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Sleep quality of medical students and university performance
Sleep is a fundamental biological function and disturbances of this process can cause significant losses, including cognitive performance, compromising the quality of life. However, due to the urban, intense routine, the sleep time of medical students is reduced, which has a negative impact on health, compromising cognitive functions, for which academic performance is a priority.
To verify if there is a relationship between student's sleep quality and academic performance, based on test scores, applied to the 4th year Medicine students in 2017.
A prospective, cross-sectional and descriptive study was performed. The sample consisted of 41 students. Data collection was based on the Pittsburgh Sleep Quality Index (PSQI), a self-administered questionnaire. Regarding the student's grades, they were acquired through the subject's representatives, and the test scores were averaged. The SSPS software was used and non-parametric analysis was performed.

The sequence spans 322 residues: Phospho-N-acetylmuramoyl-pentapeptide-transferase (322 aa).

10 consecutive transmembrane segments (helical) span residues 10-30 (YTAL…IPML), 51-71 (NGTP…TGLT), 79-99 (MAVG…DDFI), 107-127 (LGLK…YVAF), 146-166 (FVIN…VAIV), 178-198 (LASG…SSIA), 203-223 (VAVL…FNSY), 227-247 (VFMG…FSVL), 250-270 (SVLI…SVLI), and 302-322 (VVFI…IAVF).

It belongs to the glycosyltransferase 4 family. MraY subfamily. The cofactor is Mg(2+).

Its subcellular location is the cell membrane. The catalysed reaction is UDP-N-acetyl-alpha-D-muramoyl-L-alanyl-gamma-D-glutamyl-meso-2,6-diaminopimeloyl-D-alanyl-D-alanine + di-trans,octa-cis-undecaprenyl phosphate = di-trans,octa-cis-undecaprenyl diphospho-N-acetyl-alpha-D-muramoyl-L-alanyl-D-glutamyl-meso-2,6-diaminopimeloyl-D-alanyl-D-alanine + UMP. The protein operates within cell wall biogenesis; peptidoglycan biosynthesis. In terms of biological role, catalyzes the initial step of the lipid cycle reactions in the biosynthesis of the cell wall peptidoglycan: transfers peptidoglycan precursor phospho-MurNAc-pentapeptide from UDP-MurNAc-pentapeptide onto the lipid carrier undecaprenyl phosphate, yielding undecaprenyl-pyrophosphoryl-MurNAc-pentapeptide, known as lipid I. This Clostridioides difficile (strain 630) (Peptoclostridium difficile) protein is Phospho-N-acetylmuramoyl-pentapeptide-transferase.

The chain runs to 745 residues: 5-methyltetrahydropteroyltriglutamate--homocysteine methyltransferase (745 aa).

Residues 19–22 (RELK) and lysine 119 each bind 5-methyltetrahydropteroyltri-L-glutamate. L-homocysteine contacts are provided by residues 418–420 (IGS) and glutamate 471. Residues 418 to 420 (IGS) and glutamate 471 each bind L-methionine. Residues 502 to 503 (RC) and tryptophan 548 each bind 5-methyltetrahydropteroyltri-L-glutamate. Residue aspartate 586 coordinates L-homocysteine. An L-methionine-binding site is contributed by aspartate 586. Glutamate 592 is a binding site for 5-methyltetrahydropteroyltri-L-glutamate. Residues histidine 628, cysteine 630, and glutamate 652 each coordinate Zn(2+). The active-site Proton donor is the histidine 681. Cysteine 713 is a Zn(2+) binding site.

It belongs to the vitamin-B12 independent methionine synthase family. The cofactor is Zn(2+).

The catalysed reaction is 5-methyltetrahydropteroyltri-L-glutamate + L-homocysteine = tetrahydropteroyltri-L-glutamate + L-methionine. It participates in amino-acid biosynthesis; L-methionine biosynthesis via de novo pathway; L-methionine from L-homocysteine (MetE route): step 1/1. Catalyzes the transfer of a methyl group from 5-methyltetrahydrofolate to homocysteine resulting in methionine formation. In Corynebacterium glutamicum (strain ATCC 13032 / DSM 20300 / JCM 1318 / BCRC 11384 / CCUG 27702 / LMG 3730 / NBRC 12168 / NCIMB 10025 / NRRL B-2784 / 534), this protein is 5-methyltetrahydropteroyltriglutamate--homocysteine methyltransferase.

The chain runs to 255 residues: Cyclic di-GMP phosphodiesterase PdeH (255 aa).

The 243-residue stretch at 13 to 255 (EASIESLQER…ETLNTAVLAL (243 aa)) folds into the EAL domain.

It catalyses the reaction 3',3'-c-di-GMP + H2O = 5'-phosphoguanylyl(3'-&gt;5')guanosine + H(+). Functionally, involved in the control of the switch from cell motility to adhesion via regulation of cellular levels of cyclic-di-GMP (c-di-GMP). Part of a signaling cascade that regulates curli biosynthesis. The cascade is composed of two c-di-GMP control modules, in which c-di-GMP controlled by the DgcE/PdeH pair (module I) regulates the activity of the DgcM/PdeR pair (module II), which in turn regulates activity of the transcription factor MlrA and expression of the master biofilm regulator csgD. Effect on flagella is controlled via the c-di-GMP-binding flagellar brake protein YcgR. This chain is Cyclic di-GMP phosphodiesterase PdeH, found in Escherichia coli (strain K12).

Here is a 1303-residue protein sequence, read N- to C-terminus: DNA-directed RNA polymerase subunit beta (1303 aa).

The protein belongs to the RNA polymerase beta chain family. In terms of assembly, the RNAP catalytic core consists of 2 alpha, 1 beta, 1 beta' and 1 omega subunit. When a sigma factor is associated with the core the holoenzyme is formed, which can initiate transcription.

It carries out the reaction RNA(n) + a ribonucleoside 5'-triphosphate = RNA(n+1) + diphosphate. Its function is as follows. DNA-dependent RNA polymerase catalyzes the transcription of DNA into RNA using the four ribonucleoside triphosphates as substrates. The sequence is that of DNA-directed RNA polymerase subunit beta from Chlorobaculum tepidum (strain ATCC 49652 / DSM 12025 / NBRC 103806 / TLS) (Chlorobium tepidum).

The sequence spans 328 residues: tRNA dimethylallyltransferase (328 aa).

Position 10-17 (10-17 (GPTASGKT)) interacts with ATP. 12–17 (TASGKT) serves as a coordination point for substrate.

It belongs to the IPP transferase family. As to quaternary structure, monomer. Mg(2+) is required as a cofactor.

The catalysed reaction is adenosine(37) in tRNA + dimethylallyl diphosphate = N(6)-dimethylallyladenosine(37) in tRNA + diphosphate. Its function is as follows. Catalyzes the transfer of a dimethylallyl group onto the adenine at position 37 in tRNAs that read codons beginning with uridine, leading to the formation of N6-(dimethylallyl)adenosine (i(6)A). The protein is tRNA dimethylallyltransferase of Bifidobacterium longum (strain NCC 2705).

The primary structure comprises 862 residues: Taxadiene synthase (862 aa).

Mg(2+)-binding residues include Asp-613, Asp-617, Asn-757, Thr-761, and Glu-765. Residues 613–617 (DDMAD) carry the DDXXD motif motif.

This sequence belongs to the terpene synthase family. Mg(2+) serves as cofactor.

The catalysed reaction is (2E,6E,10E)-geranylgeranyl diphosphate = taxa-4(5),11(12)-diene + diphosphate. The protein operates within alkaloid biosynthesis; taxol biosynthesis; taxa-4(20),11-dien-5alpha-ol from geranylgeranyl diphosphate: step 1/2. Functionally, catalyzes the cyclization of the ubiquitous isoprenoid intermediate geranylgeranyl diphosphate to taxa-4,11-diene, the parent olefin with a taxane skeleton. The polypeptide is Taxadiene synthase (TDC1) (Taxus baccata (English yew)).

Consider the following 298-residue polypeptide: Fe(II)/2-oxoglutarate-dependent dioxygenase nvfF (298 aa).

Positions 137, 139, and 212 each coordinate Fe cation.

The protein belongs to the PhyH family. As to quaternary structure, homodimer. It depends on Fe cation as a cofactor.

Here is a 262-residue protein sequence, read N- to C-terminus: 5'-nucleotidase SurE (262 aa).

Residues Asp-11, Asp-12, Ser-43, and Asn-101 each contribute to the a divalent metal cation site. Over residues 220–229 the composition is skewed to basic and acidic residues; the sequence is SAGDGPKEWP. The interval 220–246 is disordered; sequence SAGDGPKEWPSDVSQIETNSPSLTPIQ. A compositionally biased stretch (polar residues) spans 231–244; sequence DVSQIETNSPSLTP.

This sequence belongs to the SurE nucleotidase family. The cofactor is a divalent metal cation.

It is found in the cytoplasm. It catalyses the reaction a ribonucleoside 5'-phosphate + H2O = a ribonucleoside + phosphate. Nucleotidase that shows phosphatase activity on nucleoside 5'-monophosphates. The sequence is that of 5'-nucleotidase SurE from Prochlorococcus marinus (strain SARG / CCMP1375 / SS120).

With a sample composed by 28 males and 13 females, average age of 24 years. The academic performance average was 71.3 (range 60-82), based on the result of the PSQI, the group with good sleep had a grade average of 73.6; the group with poor sleep 71.5; and those with sleep disorder 69,2. No statistically significant difference was observed regarding sleep quality and academic performance (p = 0.340).
The study showed that students with higher PSQI scores, meaning those with poor sleep quality and / or disturbance, had a slightly lower average test scores than students with good quality.
Sleep disorders due to excessive drowsiness; Medical education; Medical students; Sleep; Sleep Disorders.
FAG - Parana - Brasil
Marcelo Eiji Koyashiki, Carolina Ferraz De Paula Soares, Jaime Ventura Da Silva Junior, Juliana Emi Shimabukuro